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Field Notes - News from the Farm

8th January - 14th January


Welcome back to News from the Farm. Each week we will be bringing you all the news from FarmED, including what’s happening in the fields and hedgerows, the farm to fork Cafe and the Conference Barn - where people from all walks of life meet to find out more about regenerative agriculture. Come with us on a one-of-a-kind journey as we ride the natural highs and lows of farming life.


Field Record: What’s been happening on the 107 acres of Honeydale Farm?


Morning frost over the rolling hills


So far, the arrival of a new year has brought with it some icy temperatures, blanketing the landscape in a thin veil of frost. On days when the sun is shining, and the mist graces the ground at early dawn, this makes for some stunning scenery. January is a time of relative quiet for nature: the earth seems to be in hibernation, surrendering to the cold and lying dormant until the springtime. And yet, there are glimpses of life happening below the surface. The first snowdrops are waiting to spring up from the undergrowth, earthworms are working hard under the soil to repair any damage ready for spring, and trees, while appearing to be frozen in time, are undergoing a whole host of intricate processes. Bark covering the trees helps to protect the wood underneath from disease, storms, and cracking in freezing temperatures. The preparations made in autumn mean that trees are now able to conserve their energy throughout the winter, slowing down their internal metabolism and dispersing stored nutrients to where it's most needed. 


Our intern, Jade, scattering birdseed as the sun begins to set


So, as you take a walk around the farm, take a moment to imagine all these miracles happening away from sight. We’ve also been lucky enough to host an array of wildlife in these cold winter months. A drove of gorgeous brown hares has recently been sighted in our herbal ley fields, and our pond is currently home to a pair of mallards, scouting out where to lay their foundations for the year ahead. You may also remember from a recent Field Notes blog post that we are members of the North East Cotswold Farmer Cluster. As part of their Supplementary Bird Feeding Project, which aims to provide extra food for struggling farmland birds over the winter season, we have begun scattering birdseed across our fields. We hope to provide a safe haven for birds to feed and rest.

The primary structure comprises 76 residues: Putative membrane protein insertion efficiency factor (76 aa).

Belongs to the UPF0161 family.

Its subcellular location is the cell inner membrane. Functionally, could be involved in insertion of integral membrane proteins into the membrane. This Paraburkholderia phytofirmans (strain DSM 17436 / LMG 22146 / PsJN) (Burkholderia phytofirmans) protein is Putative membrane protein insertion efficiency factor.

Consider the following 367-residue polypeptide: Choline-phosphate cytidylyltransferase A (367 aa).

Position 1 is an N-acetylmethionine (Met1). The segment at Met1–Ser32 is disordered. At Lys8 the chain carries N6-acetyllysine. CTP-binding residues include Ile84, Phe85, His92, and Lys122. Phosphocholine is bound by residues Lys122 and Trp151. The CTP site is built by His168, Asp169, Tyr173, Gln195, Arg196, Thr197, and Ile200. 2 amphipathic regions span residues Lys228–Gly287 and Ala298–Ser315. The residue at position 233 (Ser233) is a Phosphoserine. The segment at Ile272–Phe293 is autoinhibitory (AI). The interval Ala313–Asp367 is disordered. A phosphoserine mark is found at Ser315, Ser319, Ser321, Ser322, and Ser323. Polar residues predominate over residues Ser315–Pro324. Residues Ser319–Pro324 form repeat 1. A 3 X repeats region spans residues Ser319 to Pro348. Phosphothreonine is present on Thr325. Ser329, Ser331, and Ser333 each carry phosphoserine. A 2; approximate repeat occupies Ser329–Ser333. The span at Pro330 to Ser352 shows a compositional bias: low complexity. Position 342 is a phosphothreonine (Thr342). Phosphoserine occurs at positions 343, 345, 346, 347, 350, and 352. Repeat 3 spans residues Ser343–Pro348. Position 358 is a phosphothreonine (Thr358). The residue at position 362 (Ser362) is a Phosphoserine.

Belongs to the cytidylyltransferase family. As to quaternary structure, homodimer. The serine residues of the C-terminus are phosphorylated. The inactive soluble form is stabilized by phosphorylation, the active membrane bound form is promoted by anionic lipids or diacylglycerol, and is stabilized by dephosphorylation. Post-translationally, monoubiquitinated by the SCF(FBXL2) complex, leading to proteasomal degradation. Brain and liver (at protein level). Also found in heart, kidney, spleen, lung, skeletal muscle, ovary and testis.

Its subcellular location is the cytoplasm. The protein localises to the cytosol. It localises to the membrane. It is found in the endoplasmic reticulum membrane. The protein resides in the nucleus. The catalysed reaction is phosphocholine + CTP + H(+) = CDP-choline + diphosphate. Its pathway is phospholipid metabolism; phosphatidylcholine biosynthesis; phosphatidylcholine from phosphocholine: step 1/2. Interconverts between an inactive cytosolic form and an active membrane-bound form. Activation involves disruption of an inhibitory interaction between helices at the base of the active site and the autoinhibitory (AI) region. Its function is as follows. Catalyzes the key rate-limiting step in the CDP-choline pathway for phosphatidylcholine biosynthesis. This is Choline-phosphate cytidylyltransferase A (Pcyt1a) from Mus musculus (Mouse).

Our resident environmentalist and PHD student, Jed, was on site last week, checking all of his trial plots around our eight-year rotation fields. You can read more about his project here, and keep up to date with his progress by checking our blog weekly. 


Aside from that, the cold weather has provided us with the perfect conditions to tidy up the farm before everything starts to grow again and the springtime keeps us busy. The ground has hardened with the frost making it less muddy and easier to get around (without losing wellies in the process), and we are slowly but steadily ticking off the maintenance jobs on our to-do-list.


Cafe Catch-Up: What’s new in the Cafe?



All smiles: the lovely Louise and Phoebe ready to open the doors after the Christmas break 


This week we’ve opened up our doors to the public again, and have loved seeing all your lovely faces as we welcome you back to the Cafe. Our wood burner has been blazing and our menu has featured some delicious winter warmers: the perfect antidote to the January blues.